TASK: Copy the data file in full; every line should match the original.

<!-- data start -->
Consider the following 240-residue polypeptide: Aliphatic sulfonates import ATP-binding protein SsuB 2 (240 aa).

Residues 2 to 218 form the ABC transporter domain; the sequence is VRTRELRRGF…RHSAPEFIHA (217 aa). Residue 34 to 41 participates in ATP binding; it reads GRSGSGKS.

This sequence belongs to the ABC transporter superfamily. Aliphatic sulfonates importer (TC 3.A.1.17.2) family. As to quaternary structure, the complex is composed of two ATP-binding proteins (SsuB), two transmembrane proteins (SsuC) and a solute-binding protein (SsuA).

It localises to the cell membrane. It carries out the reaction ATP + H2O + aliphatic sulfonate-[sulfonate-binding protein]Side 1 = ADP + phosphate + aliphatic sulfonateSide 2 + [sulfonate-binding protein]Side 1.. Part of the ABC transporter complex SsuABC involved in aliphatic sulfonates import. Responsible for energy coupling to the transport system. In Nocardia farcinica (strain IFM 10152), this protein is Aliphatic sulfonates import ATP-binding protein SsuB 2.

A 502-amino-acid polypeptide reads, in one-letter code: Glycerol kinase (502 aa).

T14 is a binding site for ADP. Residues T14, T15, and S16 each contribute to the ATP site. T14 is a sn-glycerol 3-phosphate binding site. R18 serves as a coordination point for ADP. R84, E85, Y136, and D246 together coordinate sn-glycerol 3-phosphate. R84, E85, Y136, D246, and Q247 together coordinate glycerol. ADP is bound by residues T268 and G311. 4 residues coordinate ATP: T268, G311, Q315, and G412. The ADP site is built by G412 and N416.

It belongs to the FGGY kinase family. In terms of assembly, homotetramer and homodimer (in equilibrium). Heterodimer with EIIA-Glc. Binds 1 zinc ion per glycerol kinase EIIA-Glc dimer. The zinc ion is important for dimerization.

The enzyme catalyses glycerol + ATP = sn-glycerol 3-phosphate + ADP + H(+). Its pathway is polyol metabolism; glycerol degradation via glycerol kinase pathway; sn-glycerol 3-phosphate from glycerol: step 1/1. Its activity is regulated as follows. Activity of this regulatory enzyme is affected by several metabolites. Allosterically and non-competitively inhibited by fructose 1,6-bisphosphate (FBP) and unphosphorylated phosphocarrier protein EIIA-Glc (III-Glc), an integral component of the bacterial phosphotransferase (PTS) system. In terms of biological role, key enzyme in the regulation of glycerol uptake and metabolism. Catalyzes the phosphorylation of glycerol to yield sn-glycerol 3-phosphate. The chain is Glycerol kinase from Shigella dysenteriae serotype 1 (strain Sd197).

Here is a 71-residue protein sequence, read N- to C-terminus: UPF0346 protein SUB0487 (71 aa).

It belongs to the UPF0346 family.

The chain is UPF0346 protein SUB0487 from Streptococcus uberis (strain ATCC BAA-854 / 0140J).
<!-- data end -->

Consider the following 240-residue polypeptide: Aliphatic sulfonates import ATP-binding protein SsuB 2 (240 aa).

Residues 2 to 218 form the ABC transporter domain; the sequence is VRTRELRRGF…RHSAPEFIHA (217 aa). Residue 34 to 41 participates in ATP binding; it reads GRSGSGKS.

This sequence belongs to the ABC transporter superfamily. Aliphatic sulfonates importer (TC 3.A.1.17.2) family. As to quaternary structure, the complex is composed of two ATP-binding proteins (SsuB), two transmembrane proteins (SsuC) and a solute-binding protein (SsuA).

It localises to the cell membrane. It carries out the reaction ATP + H2O + aliphatic sulfonate-[sulfonate-binding protein]Side 1 = ADP + phosphate + aliphatic sulfonateSide 2 + [sulfonate-binding protein]Side 1.. Part of the ABC transporter complex SsuABC involved in aliphatic sulfonates import. Responsible for energy coupling to the transport system. In Nocardia farcinica (strain IFM 10152), this protein is Aliphatic sulfonates import ATP-binding protein SsuB 2.

A 502-amino-acid polypeptide reads, in one-letter code: Glycerol kinase (502 aa).

T14 is a binding site for ADP. Residues T14, T15, and S16 each contribute to the ATP site. T14 is a sn-glycerol 3-phosphate binding site. R18 serves as a coordination point for ADP. R84, E85, Y136, and D246 together coordinate sn-glycerol 3-phosphate. R84, E85, Y136, D246, and Q247 together coordinate glycerol. ADP is bound by residues T268 and G311. 4 residues coordinate ATP: T268, G311, Q315, and G412. The ADP site is built by G412 and N416.

It belongs to the FGGY kinase family. In terms of assembly, homotetramer and homodimer (in equilibrium). Heterodimer with EIIA-Glc. Binds 1 zinc ion per glycerol kinase EIIA-Glc dimer. The zinc ion is important for dimerization.

The enzyme catalyses glycerol + ATP = sn-glycerol 3-phosphate + ADP + H(+). Its pathway is polyol metabolism; glycerol degradation via glycerol kinase pathway; sn-glycerol 3-phosphate from glycerol: step 1/1. Its activity is regulated as follows. Activity of this regulatory enzyme is affected by several metabolites. Allosterically and non-competitively inhibited by fructose 1,6-bisphosphate (FBP) and unphosphorylated phosphocarrier protein EIIA-Glc (III-Glc), an integral component of the bacterial phosphotransferase (PTS) system. In terms of biological role, key enzyme in the regulation of glycerol uptake and metabolism. Catalyzes the phosphorylation of glycerol to yield sn-glycerol 3-phosphate. The chain is Glycerol kinase from Shigella dysenteriae serotype 1 (strain Sd197).

Here is a 71-residue protein sequence, read N- to C-terminus: UPF0346 protein SUB0487 (71 aa).

It belongs to the UPF0346 family.

The chain is UPF0346 protein SUB0487 from Streptococcus uberis (strain ATCC BAA-854 / 0140J).